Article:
Diabetes screening anxiety and beliefs

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Diabetes screening anxiety and beliefs. / Skinner, T. Chas; Davies, M. J.; Farooqi, A. M.; Jarvis, J.; Tringham, J. R.; Khunti, K.

In: Diabetic Medicine, Vol. 22, No. 11, 01.11.2005, p. 1497-1502.

Research output: Contribution to journalJournal articleResearchpeer-review

Harvard

Skinner, TC, Davies, MJ, Farooqi, AM, Jarvis, J, Tringham, JR & Khunti, K 2005, 'Diabetes screening anxiety and beliefs', Diabetic Medicine, vol. 22, no. 11, pp. 1497-1502. https://doi.org/10.1111/j.1464-5491.2005.01680.x

APA

Skinner, T. C., Davies, M. J., Farooqi, A. M., Jarvis, J., Tringham, J. R., & Khunti, K. (2005). Diabetes screening anxiety and beliefs. Diabetic Medicine, 22(11), 1497-1502. https://doi.org/10.1111/j.1464-5491.2005.01680.x

Vancouver

Skinner TC, Davies MJ, Farooqi AM, Jarvis J, Tringham JR, Khunti K. Diabetes screening anxiety and beliefs. Diabetic Medicine. 2005 Nov 1;22(11):1497-1502. https://doi.org/10.1111/j.1464-5491.2005.01680.x

Author

Skinner, T. Chas ; Davies, M. J. ; Farooqi, A. M. ; Jarvis, J. ; Tringham, J. R. ; Khunti, K. / Diabetes screening anxiety and beliefs. In: Diabetic Medicine. 2005 ; Vol. 22, No. 11. pp. 1497-1502.

Bibtex

@article{5c9bfe0fae744bf39f5f94aae46506fb,
title = "Diabetes screening anxiety and beliefs",
abstract = "Aims: This study assesses the impact of screening for diabetes on anxiety levels in an ethnically mixed population in the UK, and explores whether beliefs about Type 2 diabetes account for these anxiety levels. Methods: This cross-sectional study recruited individuals who were identified at high risk of developing diabetes through general practitioners' (GPs) lists or through public media recruitment. Participants completed an oral glucose tolerance test (OGTT). Between blood tests, participants completed the Spielberger State Anxiety Scale Short Form, the Emotional Stability Scale of the Big Five Inventory 44 and three scales from the Diabetes Illness Representations Questionnaire, revised for this study. Results: Of the 1339 who completed the OGTT and questionnaire booklet, 54{\%} were female, with 21{\%} from an Asian background. Forty-five per cent of participants reported little to moderate amounts of anxiety at screening (mean 35.2; SD = 11.6). There was no significant effect of family history of diabetes, ethnic group or recruitment method on anxiety. The only variable significantly associated (negatively) with anxiety was the personality trait of emotional stability. Of responders, 64{\%} and 61{\%} agreed that diabetes was caused by diet or hereditary factors, respectively. Only 155 individuals (12{\%}) agreed that diabetes was serious, shortens life and causes complications. Conclusions: The results of this study replicate that of previous studies, indicating that screening for diabetes does not induce significant anxiety. Bivariate analysis indicated that individuals who perceived diabetes to be serious, life shortening and resulting in complications had higher anxiety scores, the personality trait of emotional stability being the strongest predictor of anxiety.",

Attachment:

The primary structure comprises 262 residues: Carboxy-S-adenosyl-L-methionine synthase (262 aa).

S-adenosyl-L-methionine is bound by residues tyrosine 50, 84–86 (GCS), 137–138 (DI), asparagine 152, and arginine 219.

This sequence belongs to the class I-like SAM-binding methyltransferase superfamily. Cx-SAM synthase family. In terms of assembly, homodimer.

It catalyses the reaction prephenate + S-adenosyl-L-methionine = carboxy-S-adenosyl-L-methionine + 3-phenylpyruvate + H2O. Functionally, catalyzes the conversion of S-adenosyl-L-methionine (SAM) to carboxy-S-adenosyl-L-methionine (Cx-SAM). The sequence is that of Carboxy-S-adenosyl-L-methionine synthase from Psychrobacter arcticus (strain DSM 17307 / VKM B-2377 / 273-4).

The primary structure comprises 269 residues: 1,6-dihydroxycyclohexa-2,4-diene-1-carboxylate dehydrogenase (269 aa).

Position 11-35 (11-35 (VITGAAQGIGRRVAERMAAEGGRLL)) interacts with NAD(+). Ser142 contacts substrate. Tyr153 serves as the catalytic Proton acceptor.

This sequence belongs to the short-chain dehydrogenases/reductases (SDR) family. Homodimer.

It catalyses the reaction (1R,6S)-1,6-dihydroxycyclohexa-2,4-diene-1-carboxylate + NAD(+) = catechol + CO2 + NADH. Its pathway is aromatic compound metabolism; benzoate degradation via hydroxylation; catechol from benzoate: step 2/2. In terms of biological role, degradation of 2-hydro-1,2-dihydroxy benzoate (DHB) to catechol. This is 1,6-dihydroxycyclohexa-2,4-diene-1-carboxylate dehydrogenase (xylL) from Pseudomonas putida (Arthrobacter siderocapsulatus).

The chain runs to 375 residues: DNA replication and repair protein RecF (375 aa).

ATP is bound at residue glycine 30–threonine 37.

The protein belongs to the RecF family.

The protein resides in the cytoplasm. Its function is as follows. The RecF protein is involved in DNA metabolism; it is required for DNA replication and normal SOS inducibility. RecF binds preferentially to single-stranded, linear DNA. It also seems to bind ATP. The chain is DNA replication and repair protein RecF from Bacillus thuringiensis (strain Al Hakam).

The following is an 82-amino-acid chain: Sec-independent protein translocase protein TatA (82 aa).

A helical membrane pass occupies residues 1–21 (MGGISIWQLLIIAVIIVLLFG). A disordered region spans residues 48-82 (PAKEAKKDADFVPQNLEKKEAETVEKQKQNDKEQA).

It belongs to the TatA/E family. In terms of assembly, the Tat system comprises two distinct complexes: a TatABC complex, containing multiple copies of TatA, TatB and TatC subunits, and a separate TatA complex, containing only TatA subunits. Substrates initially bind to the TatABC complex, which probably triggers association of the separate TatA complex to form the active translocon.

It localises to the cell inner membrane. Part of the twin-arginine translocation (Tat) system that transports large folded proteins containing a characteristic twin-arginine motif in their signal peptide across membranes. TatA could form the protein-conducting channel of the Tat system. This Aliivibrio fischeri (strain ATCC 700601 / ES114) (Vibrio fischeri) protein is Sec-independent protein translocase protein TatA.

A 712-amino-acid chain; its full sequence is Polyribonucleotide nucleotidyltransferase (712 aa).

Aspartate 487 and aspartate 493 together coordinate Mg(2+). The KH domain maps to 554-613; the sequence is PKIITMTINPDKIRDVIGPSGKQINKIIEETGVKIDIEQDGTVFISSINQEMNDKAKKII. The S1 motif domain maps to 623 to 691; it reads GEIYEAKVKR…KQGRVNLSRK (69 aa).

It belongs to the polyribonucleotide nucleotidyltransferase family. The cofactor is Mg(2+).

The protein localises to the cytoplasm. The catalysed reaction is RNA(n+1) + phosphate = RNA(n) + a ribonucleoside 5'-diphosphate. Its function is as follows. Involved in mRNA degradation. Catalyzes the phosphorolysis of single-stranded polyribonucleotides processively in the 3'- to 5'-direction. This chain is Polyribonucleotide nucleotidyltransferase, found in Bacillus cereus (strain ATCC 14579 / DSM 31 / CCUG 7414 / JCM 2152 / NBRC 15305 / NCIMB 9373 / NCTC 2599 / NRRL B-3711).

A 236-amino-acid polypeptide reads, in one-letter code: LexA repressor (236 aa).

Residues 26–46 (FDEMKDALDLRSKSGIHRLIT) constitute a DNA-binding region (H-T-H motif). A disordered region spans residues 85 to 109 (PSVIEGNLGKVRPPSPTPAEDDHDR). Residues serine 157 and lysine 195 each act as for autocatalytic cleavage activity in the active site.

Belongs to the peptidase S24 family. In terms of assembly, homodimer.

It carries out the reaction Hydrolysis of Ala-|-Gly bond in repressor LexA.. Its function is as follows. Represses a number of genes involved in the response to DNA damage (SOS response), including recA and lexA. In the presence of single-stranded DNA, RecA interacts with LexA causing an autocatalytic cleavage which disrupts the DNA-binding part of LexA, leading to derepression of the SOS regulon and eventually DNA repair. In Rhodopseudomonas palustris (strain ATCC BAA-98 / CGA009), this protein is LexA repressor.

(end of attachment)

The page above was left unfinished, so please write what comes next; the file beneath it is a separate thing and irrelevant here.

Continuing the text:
keywords = "Anxiety, Beliefs, Impact, Screening, Type 2 diabetes",
author = "Skinner, {T. Chas} and Davies, {M. J.} and Farooqi, {A. M.} and J. Jarvis and Tringham, {J. R.} and K. Khunti",
year = "2005",
month = "11",
day = "1",
doi = "10.1111/j.1464-5491.2005.01680.x",
language = "English",
volume = "22",
pages = "1497--1502",
journal = "Diabetic Medicine Online",
issn = "1464-5491",
publisher = "Wiley-Blackwell",
number = "11",

}

RIS

TY - JOUR

T1 - Diabetes screening anxiety and beliefs

AU - Skinner, T. Chas

AU - Davies, M. J.

AU - Farooqi, A. M.

AU - Jarvis, J.

AU - Tringham, J. R.

AU - Khunti, K.

PY - 2005/11/1

Y1 - 2005/11/1